Tuesday, September 30, 2008

Pollution permits: RGGI auction results

RGGI, Inc. reports on their first auction.

The WSJ environmental blog report, Capping Carbon: Northeast Utilities Pay to Pollute, But Does That Matter?, says that
"Six of the ten states in the scheme offered 12.5 million permits for power companies to pollute. Bidders actually wanted more than 50 million permits, a sign of serious interest among utilities in getting their hands on the permits. (And it was largely utilities that were bidding; organizers said power companies, rather than environmental groups or third-party traders, bought “most” of the allowances.)
But demand wasn’t strong enough to actually make the emissions permits expensive: The auction price of $3.07 a ton was a little bit above the minimum bid price of $1.86 a ton, and just below the $4-something figures bandied about ahead of the auction. In comparison, greenhouse-gas emissions permits in the European scheme are trading at about $37. "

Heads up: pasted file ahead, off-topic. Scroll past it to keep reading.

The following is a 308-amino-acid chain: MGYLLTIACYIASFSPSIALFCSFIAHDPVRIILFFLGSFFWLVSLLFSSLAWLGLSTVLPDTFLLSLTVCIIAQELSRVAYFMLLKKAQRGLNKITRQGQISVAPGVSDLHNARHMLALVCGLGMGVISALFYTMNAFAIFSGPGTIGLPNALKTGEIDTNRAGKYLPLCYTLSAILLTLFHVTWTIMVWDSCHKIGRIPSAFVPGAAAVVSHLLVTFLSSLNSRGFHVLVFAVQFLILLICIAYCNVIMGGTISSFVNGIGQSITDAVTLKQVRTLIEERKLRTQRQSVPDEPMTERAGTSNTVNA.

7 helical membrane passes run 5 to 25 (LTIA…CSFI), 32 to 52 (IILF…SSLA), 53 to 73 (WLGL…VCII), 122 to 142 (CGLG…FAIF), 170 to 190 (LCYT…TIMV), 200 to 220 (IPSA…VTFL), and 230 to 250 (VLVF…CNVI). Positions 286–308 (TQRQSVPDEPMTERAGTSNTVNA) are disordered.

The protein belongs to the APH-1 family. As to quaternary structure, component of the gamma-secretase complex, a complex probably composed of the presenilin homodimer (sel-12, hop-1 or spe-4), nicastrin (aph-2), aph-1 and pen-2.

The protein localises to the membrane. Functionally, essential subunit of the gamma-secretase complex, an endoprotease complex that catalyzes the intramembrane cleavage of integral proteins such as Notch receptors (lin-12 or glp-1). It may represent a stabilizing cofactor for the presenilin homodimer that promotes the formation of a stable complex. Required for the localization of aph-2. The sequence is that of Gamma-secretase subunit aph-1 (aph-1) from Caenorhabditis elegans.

A firm hired by RGGI to monitor the auction reports no problems. The report includes the following:
"Based on our monitoring of participant conduct in the auction, we find no
material evidence of collusion or manipulation by bidders. The vast majority of bids were submitted in line with competitive expectations."

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